Director

Author Bio ▼

Phil completed an apprenticeship with an engineering company, gained a Production Engineering degree and subsequently became a Chartered Engineer.  After a career mainly with Moog Controls and Cosworth, Phil joined CRA in Melbourne where he immediately started work on the safety of molten aluminium in addition to his main management role.  After a period concentrating on health & safety and environmental management, including molten aluminium operations in Australia, New Zealand and the USA, he returned to the UK in 1996 and formed Strategic Safety Systems Ltd. (SSS) Phil is a Chartered Health and Safety Practitioner.  He has carried out health and safety support work for over 400 companies.  In addition to this, he has provided certification support for many companies, with certification gained to ISO 9001, ISO 14001, OHSAS 18001 and FSC/FEPC. Phil was a contributor to the second edition of the Printers Guide to Health and Safety (available from HSE Books)   In addition to certification support, SSS also provides health & safety and environmental services and computerised systems to manage these and other areas.

February 2, 2015

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Risk assessment: where people miss the mark

For the last 40 years, the approach to health and safety has been based on the concept of assessing risks. For very good reasons, the methodology is not prescriptive, but this has meant that quite often there are gaps in what people do.

The biggest mistake I often see is that people don’t understand the real reason for carrying out risk assessments. In my opinion, the prime purpose is to identify gaps in control measures and the outcome of such identification is the compilation of an action plan to address these gaps. The item that is quite often missing is this action plan.

People will also often record a control measure that nominally addresses the risk, but then fail to realise that such a control measure may need other actions to keep it working.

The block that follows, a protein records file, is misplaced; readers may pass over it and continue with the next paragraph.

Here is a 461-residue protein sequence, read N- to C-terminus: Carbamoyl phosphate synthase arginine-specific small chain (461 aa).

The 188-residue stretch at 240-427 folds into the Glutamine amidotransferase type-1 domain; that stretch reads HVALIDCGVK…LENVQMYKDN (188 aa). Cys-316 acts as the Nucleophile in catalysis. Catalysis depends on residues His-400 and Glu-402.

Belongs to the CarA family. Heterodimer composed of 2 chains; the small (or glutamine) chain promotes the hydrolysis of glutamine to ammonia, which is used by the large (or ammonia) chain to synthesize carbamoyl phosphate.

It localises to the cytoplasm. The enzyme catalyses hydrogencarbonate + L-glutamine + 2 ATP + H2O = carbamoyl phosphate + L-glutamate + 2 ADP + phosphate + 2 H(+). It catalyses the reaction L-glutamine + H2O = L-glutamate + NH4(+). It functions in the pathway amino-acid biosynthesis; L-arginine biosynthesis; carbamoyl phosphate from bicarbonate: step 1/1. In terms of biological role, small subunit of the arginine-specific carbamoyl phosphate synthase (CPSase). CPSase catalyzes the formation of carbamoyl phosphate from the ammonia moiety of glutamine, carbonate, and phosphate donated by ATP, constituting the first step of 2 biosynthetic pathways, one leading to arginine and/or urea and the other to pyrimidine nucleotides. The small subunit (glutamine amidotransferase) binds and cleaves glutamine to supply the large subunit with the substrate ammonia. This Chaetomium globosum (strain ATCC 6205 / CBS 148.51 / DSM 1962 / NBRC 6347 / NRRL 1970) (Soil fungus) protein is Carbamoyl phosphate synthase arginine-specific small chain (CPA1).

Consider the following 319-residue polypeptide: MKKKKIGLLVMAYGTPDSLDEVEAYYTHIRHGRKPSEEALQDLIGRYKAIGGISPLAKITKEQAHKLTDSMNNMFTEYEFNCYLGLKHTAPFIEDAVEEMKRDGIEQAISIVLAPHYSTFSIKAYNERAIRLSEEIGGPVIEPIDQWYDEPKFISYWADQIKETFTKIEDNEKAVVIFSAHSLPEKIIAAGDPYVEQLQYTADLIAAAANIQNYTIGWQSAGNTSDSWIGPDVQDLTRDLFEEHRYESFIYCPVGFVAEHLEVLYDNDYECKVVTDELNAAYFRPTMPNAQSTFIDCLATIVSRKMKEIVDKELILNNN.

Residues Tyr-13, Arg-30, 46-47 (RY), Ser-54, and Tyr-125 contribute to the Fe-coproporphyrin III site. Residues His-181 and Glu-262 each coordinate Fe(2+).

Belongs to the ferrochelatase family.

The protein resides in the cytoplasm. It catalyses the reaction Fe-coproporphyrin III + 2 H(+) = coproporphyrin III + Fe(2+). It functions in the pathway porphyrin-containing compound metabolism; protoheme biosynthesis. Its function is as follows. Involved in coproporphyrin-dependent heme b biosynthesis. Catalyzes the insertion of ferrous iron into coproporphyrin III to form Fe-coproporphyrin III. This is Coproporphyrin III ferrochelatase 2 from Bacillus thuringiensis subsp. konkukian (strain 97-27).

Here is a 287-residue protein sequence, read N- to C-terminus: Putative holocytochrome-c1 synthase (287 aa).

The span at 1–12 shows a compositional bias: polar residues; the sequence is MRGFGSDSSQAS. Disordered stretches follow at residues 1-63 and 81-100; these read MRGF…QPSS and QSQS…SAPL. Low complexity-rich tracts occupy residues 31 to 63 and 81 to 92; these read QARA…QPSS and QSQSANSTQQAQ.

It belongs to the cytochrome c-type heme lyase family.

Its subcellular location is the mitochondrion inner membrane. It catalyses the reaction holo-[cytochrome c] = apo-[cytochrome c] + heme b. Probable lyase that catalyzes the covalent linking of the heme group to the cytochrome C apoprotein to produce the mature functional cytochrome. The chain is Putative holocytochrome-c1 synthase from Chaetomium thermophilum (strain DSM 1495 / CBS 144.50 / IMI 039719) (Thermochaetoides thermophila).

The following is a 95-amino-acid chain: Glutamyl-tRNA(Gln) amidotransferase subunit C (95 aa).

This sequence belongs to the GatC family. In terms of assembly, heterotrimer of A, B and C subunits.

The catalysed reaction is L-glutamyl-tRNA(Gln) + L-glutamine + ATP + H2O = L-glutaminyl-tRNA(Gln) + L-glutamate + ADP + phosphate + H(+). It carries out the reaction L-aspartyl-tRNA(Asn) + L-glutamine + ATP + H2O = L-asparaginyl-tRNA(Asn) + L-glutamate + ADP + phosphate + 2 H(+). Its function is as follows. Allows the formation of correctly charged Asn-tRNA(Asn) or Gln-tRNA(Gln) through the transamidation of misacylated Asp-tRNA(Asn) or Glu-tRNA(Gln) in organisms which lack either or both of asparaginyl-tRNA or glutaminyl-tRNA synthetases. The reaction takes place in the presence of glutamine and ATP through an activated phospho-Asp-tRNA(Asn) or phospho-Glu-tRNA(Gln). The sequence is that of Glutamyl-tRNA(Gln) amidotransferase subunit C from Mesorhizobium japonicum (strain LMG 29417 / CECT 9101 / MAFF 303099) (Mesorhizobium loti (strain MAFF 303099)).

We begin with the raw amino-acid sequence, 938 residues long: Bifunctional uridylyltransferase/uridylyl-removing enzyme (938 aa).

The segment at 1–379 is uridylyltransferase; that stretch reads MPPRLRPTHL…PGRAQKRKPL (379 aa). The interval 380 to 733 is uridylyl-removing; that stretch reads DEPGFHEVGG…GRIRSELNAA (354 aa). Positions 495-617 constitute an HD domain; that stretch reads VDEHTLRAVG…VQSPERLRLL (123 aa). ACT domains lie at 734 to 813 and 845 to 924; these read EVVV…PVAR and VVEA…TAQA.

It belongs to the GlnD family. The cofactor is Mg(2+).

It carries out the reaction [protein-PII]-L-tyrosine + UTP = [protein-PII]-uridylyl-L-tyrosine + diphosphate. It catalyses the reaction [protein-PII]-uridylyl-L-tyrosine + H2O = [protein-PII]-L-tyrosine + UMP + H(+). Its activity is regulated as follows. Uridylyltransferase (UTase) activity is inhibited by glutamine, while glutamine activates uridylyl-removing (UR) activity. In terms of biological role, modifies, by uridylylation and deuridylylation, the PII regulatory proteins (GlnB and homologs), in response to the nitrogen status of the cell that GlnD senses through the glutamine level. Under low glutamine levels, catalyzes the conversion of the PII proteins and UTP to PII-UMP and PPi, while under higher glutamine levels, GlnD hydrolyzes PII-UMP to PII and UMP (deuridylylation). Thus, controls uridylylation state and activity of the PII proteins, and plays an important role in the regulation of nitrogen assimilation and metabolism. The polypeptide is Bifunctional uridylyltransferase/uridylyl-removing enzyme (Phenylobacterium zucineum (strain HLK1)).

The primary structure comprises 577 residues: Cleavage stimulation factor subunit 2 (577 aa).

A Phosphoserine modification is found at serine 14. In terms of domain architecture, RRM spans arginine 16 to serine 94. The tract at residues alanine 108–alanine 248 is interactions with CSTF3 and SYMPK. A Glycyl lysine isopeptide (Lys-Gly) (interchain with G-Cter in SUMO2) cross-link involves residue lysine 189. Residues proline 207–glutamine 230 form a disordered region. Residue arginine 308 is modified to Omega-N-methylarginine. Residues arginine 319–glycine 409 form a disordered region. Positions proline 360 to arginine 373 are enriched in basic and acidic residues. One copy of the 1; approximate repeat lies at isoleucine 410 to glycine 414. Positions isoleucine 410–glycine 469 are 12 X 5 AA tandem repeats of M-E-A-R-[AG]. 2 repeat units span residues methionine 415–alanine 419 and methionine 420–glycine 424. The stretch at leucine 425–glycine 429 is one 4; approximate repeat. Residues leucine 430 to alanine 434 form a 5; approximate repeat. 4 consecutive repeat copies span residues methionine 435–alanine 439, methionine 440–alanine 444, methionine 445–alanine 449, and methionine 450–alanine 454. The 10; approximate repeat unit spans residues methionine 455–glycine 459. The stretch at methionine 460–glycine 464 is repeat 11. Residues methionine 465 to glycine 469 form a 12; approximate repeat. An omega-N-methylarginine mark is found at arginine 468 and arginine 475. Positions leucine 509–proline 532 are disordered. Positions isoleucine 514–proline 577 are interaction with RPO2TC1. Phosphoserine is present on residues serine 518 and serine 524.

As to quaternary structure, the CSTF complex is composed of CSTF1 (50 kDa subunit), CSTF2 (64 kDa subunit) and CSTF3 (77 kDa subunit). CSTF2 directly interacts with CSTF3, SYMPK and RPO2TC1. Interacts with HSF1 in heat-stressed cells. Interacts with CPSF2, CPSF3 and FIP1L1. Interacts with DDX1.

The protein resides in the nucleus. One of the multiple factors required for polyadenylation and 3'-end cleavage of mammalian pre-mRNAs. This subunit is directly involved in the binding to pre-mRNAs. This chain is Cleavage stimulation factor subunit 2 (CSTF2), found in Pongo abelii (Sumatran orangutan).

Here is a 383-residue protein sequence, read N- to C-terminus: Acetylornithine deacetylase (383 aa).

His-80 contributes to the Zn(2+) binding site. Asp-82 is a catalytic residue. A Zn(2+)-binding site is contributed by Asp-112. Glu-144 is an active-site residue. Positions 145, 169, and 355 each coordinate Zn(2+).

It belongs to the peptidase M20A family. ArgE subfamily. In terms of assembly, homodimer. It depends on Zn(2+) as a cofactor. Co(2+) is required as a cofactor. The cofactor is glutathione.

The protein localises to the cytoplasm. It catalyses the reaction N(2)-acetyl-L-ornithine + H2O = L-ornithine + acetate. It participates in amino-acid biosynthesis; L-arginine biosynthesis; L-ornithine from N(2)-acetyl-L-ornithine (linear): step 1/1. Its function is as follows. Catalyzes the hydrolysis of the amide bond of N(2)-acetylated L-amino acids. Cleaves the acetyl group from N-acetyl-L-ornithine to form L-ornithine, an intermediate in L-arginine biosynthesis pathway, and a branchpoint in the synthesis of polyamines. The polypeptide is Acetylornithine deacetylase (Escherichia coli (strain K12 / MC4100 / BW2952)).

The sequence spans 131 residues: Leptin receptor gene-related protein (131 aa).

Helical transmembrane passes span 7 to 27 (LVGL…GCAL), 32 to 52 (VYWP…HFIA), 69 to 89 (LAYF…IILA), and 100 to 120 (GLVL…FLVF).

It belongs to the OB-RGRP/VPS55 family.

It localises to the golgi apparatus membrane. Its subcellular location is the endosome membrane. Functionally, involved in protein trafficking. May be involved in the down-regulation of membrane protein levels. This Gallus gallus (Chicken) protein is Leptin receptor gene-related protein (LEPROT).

For example, guards interlocked to the control system may be provided so that the machine is forced into a safer mode when the guard is open. It may be prevented from running, be only able to be jogged or whatever.

However, if there is no inbuilt crosschecking of the interlock, unless it is periodically checked, you have no assurance that it will force the safe mode when required, and therefore the risk creeps upwards. Your action plan needs the scheduled check of interlocks.

Then there are other actions which may be necessary because a high-level action is not practical. For example, it is impossible to guard a forklift truck, but you can have systems of work that exclude people from the area in which they operate, restrict the driving to trained drivers, etc.

Therefore, I’d expect the risk assessment to include:

  1. Risks and the controls already in place;
  2. Any actions to keep these controls in place;
  3. Actions required to establish new controls; and
  4. Actions to minimise a residual risk.

Rather than leaving these in individual risk assessments, I always transpose these into an action plan, so you can have a single document to which you refer.

Which brings me onto the scoring of risks. There are many ways you can score risks, but whichever method you use you need to transfer the scoring to the action plan so that the actions are arranged in descending order of risk.

Don’t confuse being busy with being effective; you need to tackle the big issues first rather than those which are easy to do. Again, this is something I quite often see missing.